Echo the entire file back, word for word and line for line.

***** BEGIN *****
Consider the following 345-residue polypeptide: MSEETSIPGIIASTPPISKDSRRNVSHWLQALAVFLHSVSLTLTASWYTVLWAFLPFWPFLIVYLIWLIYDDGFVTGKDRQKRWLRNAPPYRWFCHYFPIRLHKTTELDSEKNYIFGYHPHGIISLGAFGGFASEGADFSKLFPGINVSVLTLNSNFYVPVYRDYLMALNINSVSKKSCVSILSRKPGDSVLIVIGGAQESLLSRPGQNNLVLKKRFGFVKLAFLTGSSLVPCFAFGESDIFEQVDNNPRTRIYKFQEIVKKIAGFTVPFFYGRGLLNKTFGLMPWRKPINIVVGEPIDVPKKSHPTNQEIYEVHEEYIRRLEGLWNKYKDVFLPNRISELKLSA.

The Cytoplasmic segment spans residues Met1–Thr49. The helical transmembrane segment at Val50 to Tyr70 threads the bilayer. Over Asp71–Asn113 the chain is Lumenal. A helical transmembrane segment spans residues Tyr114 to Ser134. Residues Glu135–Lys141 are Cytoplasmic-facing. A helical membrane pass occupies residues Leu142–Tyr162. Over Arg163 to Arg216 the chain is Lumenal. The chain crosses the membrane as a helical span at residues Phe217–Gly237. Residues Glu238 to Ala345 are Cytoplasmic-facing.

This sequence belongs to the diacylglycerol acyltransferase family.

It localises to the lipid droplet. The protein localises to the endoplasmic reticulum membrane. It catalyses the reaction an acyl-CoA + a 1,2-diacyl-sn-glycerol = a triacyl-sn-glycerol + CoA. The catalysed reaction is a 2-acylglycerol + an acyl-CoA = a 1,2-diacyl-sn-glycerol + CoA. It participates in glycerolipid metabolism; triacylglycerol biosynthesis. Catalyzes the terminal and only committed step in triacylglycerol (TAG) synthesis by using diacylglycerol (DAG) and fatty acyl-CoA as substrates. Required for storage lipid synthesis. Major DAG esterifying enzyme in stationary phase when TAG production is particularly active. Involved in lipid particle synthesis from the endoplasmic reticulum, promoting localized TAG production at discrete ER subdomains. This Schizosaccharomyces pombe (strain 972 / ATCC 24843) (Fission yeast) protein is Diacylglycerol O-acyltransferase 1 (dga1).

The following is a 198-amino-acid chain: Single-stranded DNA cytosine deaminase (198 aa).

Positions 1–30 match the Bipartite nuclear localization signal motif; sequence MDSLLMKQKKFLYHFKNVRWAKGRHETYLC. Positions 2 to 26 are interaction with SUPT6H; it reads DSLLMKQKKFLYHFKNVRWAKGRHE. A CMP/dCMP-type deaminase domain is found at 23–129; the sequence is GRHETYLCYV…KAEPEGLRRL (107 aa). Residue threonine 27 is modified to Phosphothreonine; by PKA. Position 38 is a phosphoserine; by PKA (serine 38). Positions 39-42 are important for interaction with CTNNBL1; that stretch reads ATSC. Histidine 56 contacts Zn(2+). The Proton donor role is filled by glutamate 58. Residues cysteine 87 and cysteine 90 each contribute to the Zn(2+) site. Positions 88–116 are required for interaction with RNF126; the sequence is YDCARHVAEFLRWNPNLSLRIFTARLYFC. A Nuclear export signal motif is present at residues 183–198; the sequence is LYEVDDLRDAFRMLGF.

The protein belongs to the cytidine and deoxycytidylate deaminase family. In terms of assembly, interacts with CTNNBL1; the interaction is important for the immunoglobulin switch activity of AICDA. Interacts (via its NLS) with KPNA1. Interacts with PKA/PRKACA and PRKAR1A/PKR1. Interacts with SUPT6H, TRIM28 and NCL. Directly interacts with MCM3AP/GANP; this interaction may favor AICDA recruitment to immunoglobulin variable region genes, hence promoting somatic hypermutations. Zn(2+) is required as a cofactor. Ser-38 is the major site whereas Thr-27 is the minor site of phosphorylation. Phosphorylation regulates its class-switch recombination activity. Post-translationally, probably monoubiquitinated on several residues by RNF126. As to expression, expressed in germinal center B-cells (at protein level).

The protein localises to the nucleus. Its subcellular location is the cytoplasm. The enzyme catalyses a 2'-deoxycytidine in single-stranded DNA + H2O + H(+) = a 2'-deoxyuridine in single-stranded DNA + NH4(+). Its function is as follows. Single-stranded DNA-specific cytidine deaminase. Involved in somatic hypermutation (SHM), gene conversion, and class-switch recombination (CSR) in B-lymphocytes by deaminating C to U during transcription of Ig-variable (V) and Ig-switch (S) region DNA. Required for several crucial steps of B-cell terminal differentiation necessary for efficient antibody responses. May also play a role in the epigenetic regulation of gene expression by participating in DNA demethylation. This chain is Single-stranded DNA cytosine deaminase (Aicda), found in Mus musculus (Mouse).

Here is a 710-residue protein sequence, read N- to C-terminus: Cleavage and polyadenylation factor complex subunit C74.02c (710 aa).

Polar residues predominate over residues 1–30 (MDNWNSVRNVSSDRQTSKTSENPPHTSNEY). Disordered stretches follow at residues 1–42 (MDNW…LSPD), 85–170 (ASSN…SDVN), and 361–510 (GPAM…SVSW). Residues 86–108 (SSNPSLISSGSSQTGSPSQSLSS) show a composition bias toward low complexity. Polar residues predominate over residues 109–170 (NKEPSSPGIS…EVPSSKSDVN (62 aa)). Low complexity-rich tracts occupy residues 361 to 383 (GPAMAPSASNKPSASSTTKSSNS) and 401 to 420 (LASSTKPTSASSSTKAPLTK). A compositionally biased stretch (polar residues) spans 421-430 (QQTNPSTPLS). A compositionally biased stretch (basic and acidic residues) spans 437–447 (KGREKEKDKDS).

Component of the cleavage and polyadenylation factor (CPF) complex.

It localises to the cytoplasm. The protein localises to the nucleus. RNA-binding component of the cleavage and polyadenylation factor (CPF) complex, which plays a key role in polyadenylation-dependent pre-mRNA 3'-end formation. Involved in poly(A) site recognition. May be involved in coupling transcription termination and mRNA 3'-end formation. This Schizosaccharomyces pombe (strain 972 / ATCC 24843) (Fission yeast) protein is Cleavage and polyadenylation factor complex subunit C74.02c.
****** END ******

Consider the following 345-residue polypeptide: MSEETSIPGIIASTPPISKDSRRNVSHWLQALAVFLHSVSLTLTASWYTVLWAFLPFWPFLIVYLIWLIYDDGFVTGKDRQKRWLRNAPPYRWFCHYFPIRLHKTTELDSEKNYIFGYHPHGIISLGAFGGFASEGADFSKLFPGINVSVLTLNSNFYVPVYRDYLMALNINSVSKKSCVSILSRKPGDSVLIVIGGAQESLLSRPGQNNLVLKKRFGFVKLAFLTGSSLVPCFAFGESDIFEQVDNNPRTRIYKFQEIVKKIAGFTVPFFYGRGLLNKTFGLMPWRKPINIVVGEPIDVPKKSHPTNQEIYEVHEEYIRRLEGLWNKYKDVFLPNRISELKLSA.

The Cytoplasmic segment spans residues Met1–Thr49. The helical transmembrane segment at Val50 to Tyr70 threads the bilayer. Over Asp71–Asn113 the chain is Lumenal. A helical transmembrane segment spans residues Tyr114 to Ser134. Residues Glu135–Lys141 are Cytoplasmic-facing. A helical membrane pass occupies residues Leu142–Tyr162. Over Arg163 to Arg216 the chain is Lumenal. The chain crosses the membrane as a helical span at residues Phe217–Gly237. Residues Glu238 to Ala345 are Cytoplasmic-facing.

This sequence belongs to the diacylglycerol acyltransferase family.

It localises to the lipid droplet. The protein localises to the endoplasmic reticulum membrane. It catalyses the reaction an acyl-CoA + a 1,2-diacyl-sn-glycerol = a triacyl-sn-glycerol + CoA. The catalysed reaction is a 2-acylglycerol + an acyl-CoA = a 1,2-diacyl-sn-glycerol + CoA. It participates in glycerolipid metabolism; triacylglycerol biosynthesis. Catalyzes the terminal and only committed step in triacylglycerol (TAG) synthesis by using diacylglycerol (DAG) and fatty acyl-CoA as substrates. Required for storage lipid synthesis. Major DAG esterifying enzyme in stationary phase when TAG production is particularly active. Involved in lipid particle synthesis from the endoplasmic reticulum, promoting localized TAG production at discrete ER subdomains. This Schizosaccharomyces pombe (strain 972 / ATCC 24843) (Fission yeast) protein is Diacylglycerol O-acyltransferase 1 (dga1).

The following is a 198-amino-acid chain: Single-stranded DNA cytosine deaminase (198 aa).

Positions 1–30 match the Bipartite nuclear localization signal motif; sequence MDSLLMKQKKFLYHFKNVRWAKGRHETYLC. Positions 2 to 26 are interaction with SUPT6H; it reads DSLLMKQKKFLYHFKNVRWAKGRHE. A CMP/dCMP-type deaminase domain is found at 23–129; the sequence is GRHETYLCYV…KAEPEGLRRL (107 aa). Residue threonine 27 is modified to Phosphothreonine; by PKA. Position 38 is a phosphoserine; by PKA (serine 38). Positions 39-42 are important for interaction with CTNNBL1; that stretch reads ATSC. Histidine 56 contacts Zn(2+). The Proton donor role is filled by glutamate 58. Residues cysteine 87 and cysteine 90 each contribute to the Zn(2+) site. Positions 88–116 are required for interaction with RNF126; the sequence is YDCARHVAEFLRWNPNLSLRIFTARLYFC. A Nuclear export signal motif is present at residues 183–198; the sequence is LYEVDDLRDAFRMLGF.

The protein belongs to the cytidine and deoxycytidylate deaminase family. In terms of assembly, interacts with CTNNBL1; the interaction is important for the immunoglobulin switch activity of AICDA. Interacts (via its NLS) with KPNA1. Interacts with PKA/PRKACA and PRKAR1A/PKR1. Interacts with SUPT6H, TRIM28 and NCL. Directly interacts with MCM3AP/GANP; this interaction may favor AICDA recruitment to immunoglobulin variable region genes, hence promoting somatic hypermutations. Zn(2+) is required as a cofactor. Ser-38 is the major site whereas Thr-27 is the minor site of phosphorylation. Phosphorylation regulates its class-switch recombination activity. Post-translationally, probably monoubiquitinated on several residues by RNF126. As to expression, expressed in germinal center B-cells (at protein level).

The protein localises to the nucleus. Its subcellular location is the cytoplasm. The enzyme catalyses a 2'-deoxycytidine in single-stranded DNA + H2O + H(+) = a 2'-deoxyuridine in single-stranded DNA + NH4(+). Its function is as follows. Single-stranded DNA-specific cytidine deaminase. Involved in somatic hypermutation (SHM), gene conversion, and class-switch recombination (CSR) in B-lymphocytes by deaminating C to U during transcription of Ig-variable (V) and Ig-switch (S) region DNA. Required for several crucial steps of B-cell terminal differentiation necessary for efficient antibody responses. May also play a role in the epigenetic regulation of gene expression by participating in DNA demethylation. This chain is Single-stranded DNA cytosine deaminase (Aicda), found in Mus musculus (Mouse).

Here is a 710-residue protein sequence, read N- to C-terminus: Cleavage and polyadenylation factor complex subunit C74.02c (710 aa).

Polar residues predominate over residues 1–30 (MDNWNSVRNVSSDRQTSKTSENPPHTSNEY). Disordered stretches follow at residues 1–42 (MDNW…LSPD), 85–170 (ASSN…SDVN), and 361–510 (GPAM…SVSW). Residues 86–108 (SSNPSLISSGSSQTGSPSQSLSS) show a composition bias toward low complexity. Polar residues predominate over residues 109–170 (NKEPSSPGIS…EVPSSKSDVN (62 aa)). Low complexity-rich tracts occupy residues 361 to 383 (GPAMAPSASNKPSASSTTKSSNS) and 401 to 420 (LASSTKPTSASSSTKAPLTK). A compositionally biased stretch (polar residues) spans 421-430 (QQTNPSTPLS). A compositionally biased stretch (basic and acidic residues) spans 437–447 (KGREKEKDKDS).

Component of the cleavage and polyadenylation factor (CPF) complex.

It localises to the cytoplasm. The protein localises to the nucleus. RNA-binding component of the cleavage and polyadenylation factor (CPF) complex, which plays a key role in polyadenylation-dependent pre-mRNA 3'-end formation. Involved in poly(A) site recognition. May be involved in coupling transcription termination and mRNA 3'-end formation. This Schizosaccharomyces pombe (strain 972 / ATCC 24843) (Fission yeast) protein is Cleavage and polyadenylation factor complex subunit C74.02c.